Iconic '80s band Tears for Fears joins Hall & Oates for Allstate show
It's been more than 30 years since new wave/pop band Tears for Fears conquered the world with the monstrously successful record "Songs From the Big Chair," but don't call them an oldies act.
Curt Smith and Roland Orzabal, the longtime friends who lead the band, are preparing to release a new album this summer, and Smith says their creative energy is as vital as ever.
"We have a different kind of angst now, of course," Smith said during a recent telephone interview. "We're both getting older, our children are starting to leave home. But I can say that I'm just as passionate a songwriter now in my 50s as I was in my 20s. But instead of talking about the general kind of angst that I felt as a teenager, I'm writing about more specific issues."
The as-yet-untitled new record will come out after Tears for Fears finishes a North American tour with fellow '80s heroes Hall & Oates. That tour brings them to Rosemont's Allstate Arena on Monday, May 15.
Smith said he hopes that the band can preview some of the new material during the tour.
"We're still working that out," he said. "As you know, as soon as you play something, it winds up on the internet, so there is some concern. But I do hope we can play a few of those songs."
Tears for Fears were part of what rock critics sometimes call "the Second British Invasion" -- a slew of British bands popular with U.S. audiences during the fashion-conscious, MTV-dominated 1980s. The band's first album, "The Hurting," came out in 1983. As a result of the record's moody, synth-laden singles "Mad World" and "Pale Shelter," Smith and Orzabal were popular pinup material inside the lockers of legions of American high school kids.
A couple of years later, "Songs From the Big Chair" made Tears for Fears a household name. Hit singles like "Everybody Wants to Rule the World," "Shout" and "Head Over Heels" were inescapable on pop and rock radio (as well as MTV). The album hit No. 1 on the Billboard Top 200 and is viewed as a key document of 1980s pop.
The sound of Tears for Fears' early work -- a shiny mix of synthesizers, samples (a new development back then) and irresistible melodies -- continues to resonate decades later. "Head Over Heels" was prominently featured in the 2001 cult film "Donnie Darko," and current artists like Lorde and Kanye West have covered or reworked Tears for Fears songs.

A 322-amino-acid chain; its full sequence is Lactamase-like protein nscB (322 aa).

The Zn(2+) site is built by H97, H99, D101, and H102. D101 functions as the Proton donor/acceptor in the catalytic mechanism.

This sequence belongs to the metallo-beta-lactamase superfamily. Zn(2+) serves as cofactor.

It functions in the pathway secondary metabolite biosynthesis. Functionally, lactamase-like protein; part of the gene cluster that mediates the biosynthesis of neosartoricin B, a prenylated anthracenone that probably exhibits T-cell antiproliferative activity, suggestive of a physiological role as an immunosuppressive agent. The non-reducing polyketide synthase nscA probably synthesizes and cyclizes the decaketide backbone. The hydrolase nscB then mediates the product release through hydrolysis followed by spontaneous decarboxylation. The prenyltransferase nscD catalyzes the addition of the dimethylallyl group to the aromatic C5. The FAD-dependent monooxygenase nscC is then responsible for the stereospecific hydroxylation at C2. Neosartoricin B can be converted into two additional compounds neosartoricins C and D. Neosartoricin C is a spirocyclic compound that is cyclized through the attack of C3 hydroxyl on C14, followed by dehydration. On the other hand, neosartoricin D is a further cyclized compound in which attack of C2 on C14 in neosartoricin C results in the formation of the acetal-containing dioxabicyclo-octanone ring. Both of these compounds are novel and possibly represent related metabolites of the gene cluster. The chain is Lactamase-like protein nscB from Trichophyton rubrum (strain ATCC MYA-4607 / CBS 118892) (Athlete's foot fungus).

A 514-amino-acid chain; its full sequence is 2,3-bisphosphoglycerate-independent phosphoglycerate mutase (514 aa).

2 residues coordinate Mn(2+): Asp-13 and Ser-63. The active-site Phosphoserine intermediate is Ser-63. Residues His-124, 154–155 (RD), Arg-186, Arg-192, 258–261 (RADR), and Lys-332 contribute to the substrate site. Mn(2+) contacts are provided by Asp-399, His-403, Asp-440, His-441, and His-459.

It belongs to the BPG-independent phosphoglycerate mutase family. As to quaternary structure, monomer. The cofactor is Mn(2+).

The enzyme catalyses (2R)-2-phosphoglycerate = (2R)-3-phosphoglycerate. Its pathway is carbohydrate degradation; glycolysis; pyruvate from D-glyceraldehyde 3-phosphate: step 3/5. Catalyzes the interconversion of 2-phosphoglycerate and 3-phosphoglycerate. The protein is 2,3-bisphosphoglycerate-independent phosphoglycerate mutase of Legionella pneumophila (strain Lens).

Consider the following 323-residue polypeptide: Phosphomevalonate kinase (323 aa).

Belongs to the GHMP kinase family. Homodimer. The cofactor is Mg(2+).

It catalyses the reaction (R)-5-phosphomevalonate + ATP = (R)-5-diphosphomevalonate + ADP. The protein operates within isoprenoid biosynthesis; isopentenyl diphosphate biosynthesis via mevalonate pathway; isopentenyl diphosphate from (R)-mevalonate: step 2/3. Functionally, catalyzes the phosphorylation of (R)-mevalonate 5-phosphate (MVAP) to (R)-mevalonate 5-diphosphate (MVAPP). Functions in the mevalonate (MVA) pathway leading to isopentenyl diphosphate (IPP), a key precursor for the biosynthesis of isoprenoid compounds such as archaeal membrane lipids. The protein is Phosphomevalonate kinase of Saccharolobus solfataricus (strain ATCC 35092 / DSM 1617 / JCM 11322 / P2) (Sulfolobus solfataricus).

"Technology was changing just as we were getting started," Smith said. "You had these records by people like David Bowie and Talking Heads and Brian Eno that took production into a whole new direction. That really influenced us, and pushed us to find that early sound we had."
Smith and Orzabal parted ways after the band's third album, "Sowing the Seeds of Love," came out in 1989. They reconnected in the early 2000s, releasing the album "Everybody Loves a Happy Ending" in 2004 and embarking on a well-received world tour a few years after that. They continue to collaborate on music regularly, despite the fact that Smith lives in Los Angeles and Orzabal in England.
"We work together as often as we can, but we also do a lot of work separately and then share it with each other," Smith said. "That's one of the great things about technology."
The two longtime bandmates are happy to have the chance to perform live together this spring and summer, Smith said.
"We've got a great band backing us on this tour, one of the best we've ever had," he said. "And it's nice to be sharing the bill with a band like Hall & Oates. It makes the whole thing a bit more relaxing, takes some of the pressure off. And honestly, we've been doing this a long time, and we're better at it now. I think our fans will definitely enjoy it."
Tears for Fears and Hall & OatesWhen: 7 p.m. Monday, May 15
Where: Allstate Arena, 6920 N. Mannheim Road, Rosemont
Tickets: Start at $35; see ticketmaster.com